13 parties mull forging coalition
Kurniawan Hari, The Jakarta Post, Jakarta
A group of 13 political parties, mostly Muslim-based, have agreed to form a coalition immediately after the legislative election on April 5 next year, one party leader confirmed.
However, political analyst Daniel Sparringa of Airlangga University in Surabaya expressed skepticism about such a coalition, saying the claim was merely a political ploy by the smaller parties to get attention.
Reform Star Party (PBR) chairman Zainuddin M.Z. said on Saturday that the coalition was established in a bid to prepare for the first direct presidential election scheduled for July 5, which requires parties to win at least 5 percent of the votes in order to field a candidate.
The 13 parties -- there are 24 eligible to run next year -- included the New Indonesia Alliance Party (PIB), the Freedom Bull National Party (PNBK), the Marhaenism Indonesian National Party (PNI Marhaenisme), the Pioneer Party (PP), the National Democracy Unity Party (PDK), the National Mandate Party (PAN), the United Development Party (PPP) and PBR.
PPP and PAN were involved in the 1999 election and gained 58 and 34 House of Representative seats respectively. All the other parties are newcomers.
Zainuddin said the agreement was reached during a post-Idul Fitri gathering a few days ago in Jakarta, in which the leaders of those 13 parties were all present.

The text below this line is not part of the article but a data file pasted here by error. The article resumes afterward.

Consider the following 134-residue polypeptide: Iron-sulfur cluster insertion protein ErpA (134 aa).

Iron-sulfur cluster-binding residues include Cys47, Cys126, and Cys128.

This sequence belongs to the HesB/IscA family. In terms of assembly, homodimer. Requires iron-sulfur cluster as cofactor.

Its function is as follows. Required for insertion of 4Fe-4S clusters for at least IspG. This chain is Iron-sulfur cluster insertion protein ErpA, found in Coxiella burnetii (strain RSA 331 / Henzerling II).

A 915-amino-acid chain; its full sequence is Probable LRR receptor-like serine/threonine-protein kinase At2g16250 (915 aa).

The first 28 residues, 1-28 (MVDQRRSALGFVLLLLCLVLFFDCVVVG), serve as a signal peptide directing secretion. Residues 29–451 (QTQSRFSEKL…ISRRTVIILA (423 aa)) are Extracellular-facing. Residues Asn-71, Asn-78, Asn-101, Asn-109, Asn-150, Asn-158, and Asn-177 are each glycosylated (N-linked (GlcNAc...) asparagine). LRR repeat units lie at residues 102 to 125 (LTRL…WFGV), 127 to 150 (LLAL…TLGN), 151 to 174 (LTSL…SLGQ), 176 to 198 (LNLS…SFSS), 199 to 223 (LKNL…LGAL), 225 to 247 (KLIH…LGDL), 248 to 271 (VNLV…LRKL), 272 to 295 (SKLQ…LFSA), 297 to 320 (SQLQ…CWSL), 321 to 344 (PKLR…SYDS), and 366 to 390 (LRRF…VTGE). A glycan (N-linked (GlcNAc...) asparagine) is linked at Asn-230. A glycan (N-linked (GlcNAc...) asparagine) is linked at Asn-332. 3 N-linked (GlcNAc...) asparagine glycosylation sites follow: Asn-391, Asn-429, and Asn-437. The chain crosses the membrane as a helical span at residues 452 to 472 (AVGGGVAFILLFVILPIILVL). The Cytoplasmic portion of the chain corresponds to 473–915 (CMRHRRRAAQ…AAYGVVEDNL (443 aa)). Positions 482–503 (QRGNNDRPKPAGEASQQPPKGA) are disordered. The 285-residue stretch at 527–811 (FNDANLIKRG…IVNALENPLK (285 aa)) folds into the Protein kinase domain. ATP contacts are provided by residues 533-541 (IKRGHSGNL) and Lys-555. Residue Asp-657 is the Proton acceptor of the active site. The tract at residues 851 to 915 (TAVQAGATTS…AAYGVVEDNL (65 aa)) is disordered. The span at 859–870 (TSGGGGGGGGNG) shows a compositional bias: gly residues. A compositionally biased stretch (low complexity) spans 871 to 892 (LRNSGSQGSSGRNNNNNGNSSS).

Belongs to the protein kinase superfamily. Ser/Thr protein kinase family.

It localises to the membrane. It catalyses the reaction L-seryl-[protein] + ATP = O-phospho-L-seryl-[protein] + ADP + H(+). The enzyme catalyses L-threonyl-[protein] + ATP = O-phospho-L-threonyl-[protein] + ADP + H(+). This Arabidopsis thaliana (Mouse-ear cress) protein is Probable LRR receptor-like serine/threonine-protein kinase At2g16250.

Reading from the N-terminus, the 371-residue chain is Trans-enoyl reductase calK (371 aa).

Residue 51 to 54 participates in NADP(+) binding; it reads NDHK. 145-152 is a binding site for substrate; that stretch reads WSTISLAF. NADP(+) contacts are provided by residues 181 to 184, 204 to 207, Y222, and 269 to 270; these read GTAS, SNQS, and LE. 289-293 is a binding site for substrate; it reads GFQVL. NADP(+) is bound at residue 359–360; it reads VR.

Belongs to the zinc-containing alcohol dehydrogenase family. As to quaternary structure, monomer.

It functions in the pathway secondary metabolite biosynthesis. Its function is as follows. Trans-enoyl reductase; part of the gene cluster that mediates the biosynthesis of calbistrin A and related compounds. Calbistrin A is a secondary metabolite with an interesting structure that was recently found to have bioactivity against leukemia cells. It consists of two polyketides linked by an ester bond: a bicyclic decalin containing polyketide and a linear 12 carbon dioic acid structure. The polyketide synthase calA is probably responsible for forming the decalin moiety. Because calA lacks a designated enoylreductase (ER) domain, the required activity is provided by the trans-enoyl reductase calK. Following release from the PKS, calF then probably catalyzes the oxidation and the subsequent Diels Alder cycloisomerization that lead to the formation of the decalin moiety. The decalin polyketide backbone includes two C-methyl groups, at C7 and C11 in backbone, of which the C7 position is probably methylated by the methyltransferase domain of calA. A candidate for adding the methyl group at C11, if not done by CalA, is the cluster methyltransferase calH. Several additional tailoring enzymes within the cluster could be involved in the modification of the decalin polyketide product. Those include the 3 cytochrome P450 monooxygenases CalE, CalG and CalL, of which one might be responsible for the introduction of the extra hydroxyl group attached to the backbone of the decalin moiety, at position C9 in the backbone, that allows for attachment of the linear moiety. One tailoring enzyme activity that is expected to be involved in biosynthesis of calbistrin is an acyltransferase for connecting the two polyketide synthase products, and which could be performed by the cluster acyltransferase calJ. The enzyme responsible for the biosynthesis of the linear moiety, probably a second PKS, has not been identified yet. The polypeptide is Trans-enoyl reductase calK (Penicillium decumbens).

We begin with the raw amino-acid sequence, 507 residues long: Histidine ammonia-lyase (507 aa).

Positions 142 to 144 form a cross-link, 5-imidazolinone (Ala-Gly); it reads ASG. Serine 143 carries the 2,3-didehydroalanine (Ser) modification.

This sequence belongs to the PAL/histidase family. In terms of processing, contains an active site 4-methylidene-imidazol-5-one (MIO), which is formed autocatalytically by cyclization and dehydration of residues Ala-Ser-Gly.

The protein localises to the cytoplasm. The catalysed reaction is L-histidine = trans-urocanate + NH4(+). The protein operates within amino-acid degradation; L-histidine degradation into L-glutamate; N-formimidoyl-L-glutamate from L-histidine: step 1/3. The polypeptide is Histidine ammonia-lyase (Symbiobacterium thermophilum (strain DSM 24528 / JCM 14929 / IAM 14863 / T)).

He, however, acknowledged that the coalition would unavoidably confront the two largest parties, the Indonesian Democratic Party of Struggle (PDI Perjuangan) and the Golkar Party, which represent the nationalist forces.
PDI Perjuangan and Golkar secured 153 and 120 seats respectively of the 500 House seats in the 1999 election.
Separately, PPP chairman and the nation's Vice President Hamzah Haz said that a political coalition must not be aimed at blocking the candidacy of certain leaders.
"The most important thing in a coalition is to create similar visions, not to block certain leaders," he said after opening the 1st national meeting of the Islamic Defender's Front (FPI) here on Sunday.
Meanwhile, Daniel expressed doubt that such a coalition would really become a real alliance.
According to him, the claim by Zainuddin and his small party was just political banter.
"That is a ploy by the small parties to show their existence. It is simply political rhetoric," he told The Jakarta Post on Sunday.
Daniel said any discussions about a coalition would only be meaningful after the April 5 election. "Because each party will have a real idea of its political strength and that of its partners," he said.
A poll by the Indonesian Survey Institute (LSI) found that Muslim voters in Indonesia tend to favor moderate, pluralistic and democratic parties rather than those parties fighting for sharia law or an Islamic state.
Another survey found that the majority of voters would not take ideology into consideration when they choose their preferred political parties or presidential candidate next year.
The survey, conducted by Soegeng Sarjadi Syndicated (SSS), found that candidates with a "nationalist" orientation and "Islamic" candidates stood an equal chance of winning.